When you ask a youngster in Dhaka what his favourite local cuisine is, you might be surprised at his answer. Instead of talking about complicated, elaborate dishes that are elusive and expensive, he will straight out tell you that it's 'chotpoti' or 'phuchka'. Although rich foods like biriyani and chicken roast will always take up spots in our fancy dinner menus, street food holds a special place in every Dhakaiite's heart.
The most popular street goody is phuchka, a hollow, round, fried dough that is filled with chickpeas, potatoes and garnished with tamarind chutney, sliced onions, green chillies and coriander making it spicy, tangy and sweet all at the same time. The best phuchkas are sold at Bailey Road in the many street side stalls that line the road and a plate will set you back half a dollar. If you are a little squeamish and concerned with the preparation methods; the high end option to having a phuchka is Dhaba located in Dhanmondi 12/A and in Banani at House 48/E, Road 13/C, Block E. You can also choose to explore the phuchka options in your area, as there should be at least one phuchka stand in your vicinity, if not more.
Almost every phuchka seller can guarantee you an out-of-this-world experience. In every phuchka stand you will also find just the filling also for sale, chotpoti. This is chickpeas cooked to perfection and then spices are added to make it tangy, also added are boiled eggs, potatoes and chillies.
Another street food fare dominating the streets of Dhaka is jhalmuri -- puffed rice, boiled chickpeas, mustard oil, tomatoes and a secret spice blend that makes no two vendors' jhalmuri alike. One can find them outside all schools in the city.
Alongside the jhalmuriwalas are the fruit vendors who sell seasonal fruits such as guava's, pomelos and pineapples diced and tossed in chilli flakes and mustard sauce. Bhelpuri is just another street delight that is available close to the jhalmuri and the fruit vendors. This is fried, dense dough filled with potatoes, cucumbers and chilli flakes.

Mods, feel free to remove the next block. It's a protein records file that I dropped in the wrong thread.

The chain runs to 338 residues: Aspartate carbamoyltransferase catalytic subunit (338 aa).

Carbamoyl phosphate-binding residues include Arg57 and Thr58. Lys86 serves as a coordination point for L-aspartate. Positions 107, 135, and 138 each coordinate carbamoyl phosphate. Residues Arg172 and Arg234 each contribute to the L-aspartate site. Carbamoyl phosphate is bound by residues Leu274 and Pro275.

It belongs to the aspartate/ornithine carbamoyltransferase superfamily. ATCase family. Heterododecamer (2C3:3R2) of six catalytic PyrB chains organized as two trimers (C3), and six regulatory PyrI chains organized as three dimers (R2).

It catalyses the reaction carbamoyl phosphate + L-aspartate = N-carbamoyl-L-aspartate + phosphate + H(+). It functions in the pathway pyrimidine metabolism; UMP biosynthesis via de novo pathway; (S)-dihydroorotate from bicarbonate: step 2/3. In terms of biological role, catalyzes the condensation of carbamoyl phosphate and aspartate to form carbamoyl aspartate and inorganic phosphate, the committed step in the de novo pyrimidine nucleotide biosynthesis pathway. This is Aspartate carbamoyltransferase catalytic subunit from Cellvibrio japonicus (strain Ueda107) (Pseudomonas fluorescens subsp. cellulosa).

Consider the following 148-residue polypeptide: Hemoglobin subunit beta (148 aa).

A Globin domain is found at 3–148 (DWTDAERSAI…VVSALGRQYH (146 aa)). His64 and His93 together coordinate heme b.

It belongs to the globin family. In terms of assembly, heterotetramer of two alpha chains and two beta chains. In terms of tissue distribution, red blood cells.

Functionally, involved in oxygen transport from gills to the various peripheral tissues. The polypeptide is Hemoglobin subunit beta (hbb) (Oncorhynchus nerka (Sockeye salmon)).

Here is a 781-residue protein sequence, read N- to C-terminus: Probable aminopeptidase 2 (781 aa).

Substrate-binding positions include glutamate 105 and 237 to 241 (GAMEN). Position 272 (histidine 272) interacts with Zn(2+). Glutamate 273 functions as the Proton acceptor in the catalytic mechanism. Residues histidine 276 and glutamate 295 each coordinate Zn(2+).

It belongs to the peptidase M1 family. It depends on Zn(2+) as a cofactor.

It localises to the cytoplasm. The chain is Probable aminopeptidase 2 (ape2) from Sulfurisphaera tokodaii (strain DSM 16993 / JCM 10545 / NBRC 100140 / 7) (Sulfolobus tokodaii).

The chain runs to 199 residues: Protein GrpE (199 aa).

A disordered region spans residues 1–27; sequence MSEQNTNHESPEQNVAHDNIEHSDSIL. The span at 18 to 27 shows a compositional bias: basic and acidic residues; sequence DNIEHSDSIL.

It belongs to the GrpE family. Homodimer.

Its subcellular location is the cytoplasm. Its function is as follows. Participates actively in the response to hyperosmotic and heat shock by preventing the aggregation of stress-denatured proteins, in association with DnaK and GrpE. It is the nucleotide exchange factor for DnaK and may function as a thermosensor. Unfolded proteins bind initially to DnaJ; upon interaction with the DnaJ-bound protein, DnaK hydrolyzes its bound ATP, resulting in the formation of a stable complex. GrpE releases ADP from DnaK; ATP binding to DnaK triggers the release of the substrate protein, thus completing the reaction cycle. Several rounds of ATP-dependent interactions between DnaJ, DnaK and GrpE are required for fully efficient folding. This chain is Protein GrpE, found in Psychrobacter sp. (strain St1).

Evenings bring out the munchies at Bailey Road, where among the most popular shops is Mama Peyaju that sells peyaju (onion and chickpea fritters), beguni (deep fried eggplants in batter) and aloor chop (potato cakes), among the tastier items. Other street food items that are quite popular are chaaps -- chunks of beef or chicken pounded and covered in a blend of spices and then fried to perfection -- these are available in Mustakimer Chaap at Mohammadpur near Geneva camp.
Dhaka University Campus will also delight the senses of a foodie; here you will find locally produced mushrooms battered and deep-fried, along with mashed potatoes and cuts of aubergine also deep-fried to be eaten with hot cups of milky, sugary tea.
Moreover winters have warm delights on offer such as bhapa pitha (steamed rice discs with coconut flakes and jaggery) -- a personal favourite available all over Dhaka city but for a relaxed environment you can go to Pitha Ghar on Bailey Road.